From urban forests to a cascading glass gallery extension, here are ten Australian architecture projects set to be completed in the new year!
Sydney Modern Art Gallery, Sydney, SANAA
Pritzker Prize-winning architecture studio SANAA unveiled its design for an extension to the Art Gallery of New South Wales in October 2020.
Designed to contrast the gallery’s existing 19th-century neo-classical buildings, the new standalone building will be formed by a series of rectangular pavilions that step down a hill towards Woolloomooloo Bay.
This is the Japanese studio’s first Australian project and is set to contain 7000 square metres of gallery space, including two galleries with 5.5-metre-high ceilings.
A 2200-square-metre underground art space has also been carved out of a top of a World War II oil tank.
The project is set to be completed at the end of 2022.
The Solar Trees Marketplace, Shanghai, China Koichi Takada Architects
ADR caught up with Koichi Takada to chat about this project what feels like a lifetime ago, but was really only July 2021. And yet, with a speed that would be near impossible here in Oz, Solar Trees is almost complete.
The “architectural trees” that tower over the 3450 square-metre three-storey mixed-use development feature solar panels on their translucent canopies, generating power for the marketplace. They’re supported by timber branches that sit above the footpath, also providing shelter and shade to the stalls below.
Upon completion, the building’s ground floor will be home to modular market stalls that reflect the Chinese tradition of bīn zhì rú guī or making guests feel at home.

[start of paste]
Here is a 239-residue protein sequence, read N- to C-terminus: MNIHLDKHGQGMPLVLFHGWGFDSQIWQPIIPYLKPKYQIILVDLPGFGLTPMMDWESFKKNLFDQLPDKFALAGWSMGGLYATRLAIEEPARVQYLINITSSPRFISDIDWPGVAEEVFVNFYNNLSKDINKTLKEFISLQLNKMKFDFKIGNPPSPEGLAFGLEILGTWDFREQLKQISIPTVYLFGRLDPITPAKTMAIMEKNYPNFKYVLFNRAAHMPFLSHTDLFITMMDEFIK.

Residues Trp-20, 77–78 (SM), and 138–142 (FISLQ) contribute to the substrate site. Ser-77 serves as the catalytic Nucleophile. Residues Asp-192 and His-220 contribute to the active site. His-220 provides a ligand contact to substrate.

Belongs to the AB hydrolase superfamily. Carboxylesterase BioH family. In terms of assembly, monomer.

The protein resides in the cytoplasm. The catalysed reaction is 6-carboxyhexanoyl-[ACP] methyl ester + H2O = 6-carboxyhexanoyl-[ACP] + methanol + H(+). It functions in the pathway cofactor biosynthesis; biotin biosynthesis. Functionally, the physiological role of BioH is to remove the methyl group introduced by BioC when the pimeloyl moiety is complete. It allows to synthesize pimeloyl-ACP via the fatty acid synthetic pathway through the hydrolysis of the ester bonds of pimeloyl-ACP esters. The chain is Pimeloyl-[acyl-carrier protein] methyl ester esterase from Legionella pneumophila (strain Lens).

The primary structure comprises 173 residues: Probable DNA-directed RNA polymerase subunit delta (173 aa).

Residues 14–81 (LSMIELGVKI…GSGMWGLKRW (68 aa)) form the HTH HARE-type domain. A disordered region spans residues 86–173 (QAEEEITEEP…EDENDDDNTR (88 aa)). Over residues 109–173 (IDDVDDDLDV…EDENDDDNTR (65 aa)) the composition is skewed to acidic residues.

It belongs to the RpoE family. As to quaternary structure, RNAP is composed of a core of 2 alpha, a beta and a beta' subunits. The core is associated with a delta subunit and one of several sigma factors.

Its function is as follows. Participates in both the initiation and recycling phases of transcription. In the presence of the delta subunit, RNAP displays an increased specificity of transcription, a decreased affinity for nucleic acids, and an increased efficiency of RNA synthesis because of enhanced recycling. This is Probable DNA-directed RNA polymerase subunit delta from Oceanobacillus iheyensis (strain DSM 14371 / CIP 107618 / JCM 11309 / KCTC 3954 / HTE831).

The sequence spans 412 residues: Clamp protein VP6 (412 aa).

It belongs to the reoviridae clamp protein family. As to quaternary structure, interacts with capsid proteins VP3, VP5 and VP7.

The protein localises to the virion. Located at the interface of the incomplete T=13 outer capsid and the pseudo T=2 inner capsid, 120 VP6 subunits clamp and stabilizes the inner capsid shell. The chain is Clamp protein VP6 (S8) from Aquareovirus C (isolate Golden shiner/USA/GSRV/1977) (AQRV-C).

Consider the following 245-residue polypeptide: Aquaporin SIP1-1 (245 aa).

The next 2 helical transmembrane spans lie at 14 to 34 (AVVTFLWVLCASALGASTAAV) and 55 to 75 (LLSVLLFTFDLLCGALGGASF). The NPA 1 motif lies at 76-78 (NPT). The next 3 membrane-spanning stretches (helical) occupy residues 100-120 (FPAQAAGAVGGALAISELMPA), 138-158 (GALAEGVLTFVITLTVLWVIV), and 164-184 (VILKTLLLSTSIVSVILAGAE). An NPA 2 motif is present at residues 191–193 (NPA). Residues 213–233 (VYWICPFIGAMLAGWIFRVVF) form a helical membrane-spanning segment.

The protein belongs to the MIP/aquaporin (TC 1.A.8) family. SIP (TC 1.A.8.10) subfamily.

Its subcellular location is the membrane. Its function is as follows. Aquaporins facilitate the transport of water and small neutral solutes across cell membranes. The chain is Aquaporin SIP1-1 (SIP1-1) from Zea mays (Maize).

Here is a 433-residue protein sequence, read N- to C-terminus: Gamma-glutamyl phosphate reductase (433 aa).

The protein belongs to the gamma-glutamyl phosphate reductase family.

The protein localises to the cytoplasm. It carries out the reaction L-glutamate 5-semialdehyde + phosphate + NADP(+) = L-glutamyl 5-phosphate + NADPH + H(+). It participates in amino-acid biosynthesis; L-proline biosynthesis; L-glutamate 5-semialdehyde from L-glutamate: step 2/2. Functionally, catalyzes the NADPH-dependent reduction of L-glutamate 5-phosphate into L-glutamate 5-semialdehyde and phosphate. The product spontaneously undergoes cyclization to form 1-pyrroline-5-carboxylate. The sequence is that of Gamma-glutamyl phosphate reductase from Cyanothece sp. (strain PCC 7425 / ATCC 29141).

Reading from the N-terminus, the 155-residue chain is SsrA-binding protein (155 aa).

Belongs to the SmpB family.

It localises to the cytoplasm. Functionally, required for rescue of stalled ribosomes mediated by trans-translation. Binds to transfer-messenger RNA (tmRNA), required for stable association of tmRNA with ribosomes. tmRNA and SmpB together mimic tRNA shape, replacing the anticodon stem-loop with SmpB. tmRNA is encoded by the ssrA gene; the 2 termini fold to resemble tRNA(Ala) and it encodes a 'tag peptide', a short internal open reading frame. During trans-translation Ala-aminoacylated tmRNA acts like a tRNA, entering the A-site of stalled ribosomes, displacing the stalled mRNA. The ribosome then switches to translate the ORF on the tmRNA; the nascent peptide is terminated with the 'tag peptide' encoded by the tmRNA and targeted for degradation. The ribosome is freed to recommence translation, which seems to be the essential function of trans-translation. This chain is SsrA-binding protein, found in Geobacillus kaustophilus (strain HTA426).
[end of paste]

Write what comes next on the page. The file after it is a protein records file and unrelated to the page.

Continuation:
It’s set to be completed in early 2022.
Queensland Performing Arts Centre, South Bank, Snøhetta and Blight Rayner Architecture
Snøhetta and Blight Rayner Architecture are behind the $150 million design that will make QPAC the largest performing arts centre in Australia.
A poem by Indigenous Australian artist Aunty Lilla Watson inspired the duo with the external expression drawing from notions of dance, music, a curtain and a narrative.
The competition-winning design also sought to be highly transparent rather than mimic the solidity of the original Heritage building, which was designed by Brisbane architect Robin Gibson and Partners and opened in 1985.
It’s set to be completed at the end of 2022.
5 Parramatta Square, Parramatta, Manuelle Gautrand Architecture, Designinc and Lacoste and Stevenson
5 Parramatta Square will be home to a new state-of-the art library along with concierge services, meeting rooms, a ground floor cafe and wellness, tech and exhibition spaces.
The international competition-winning design has gone back to the drawing board a few times since 2016, eventually settling on an eye-catching tessellated facade created by folded insulated metal panels and transparent materials.
Inspired by nature, the exterior design plays with light and shadow, producing patterns reminiscent of flower petals. The exterior colour also draws on local flora with copper tones at the base of the building graduating to lighter colours as it reaches toward the sun.
It’s set to be completed in mid-2022.
Quay Quarter, Sydney, BVN and 3XN
Designed by Danish architects 3XN together with BVN, Quay Quarters features five distinct glass volumes stacked upon each other to improve views over Sydney Harbour and allow more daylight into the office floors.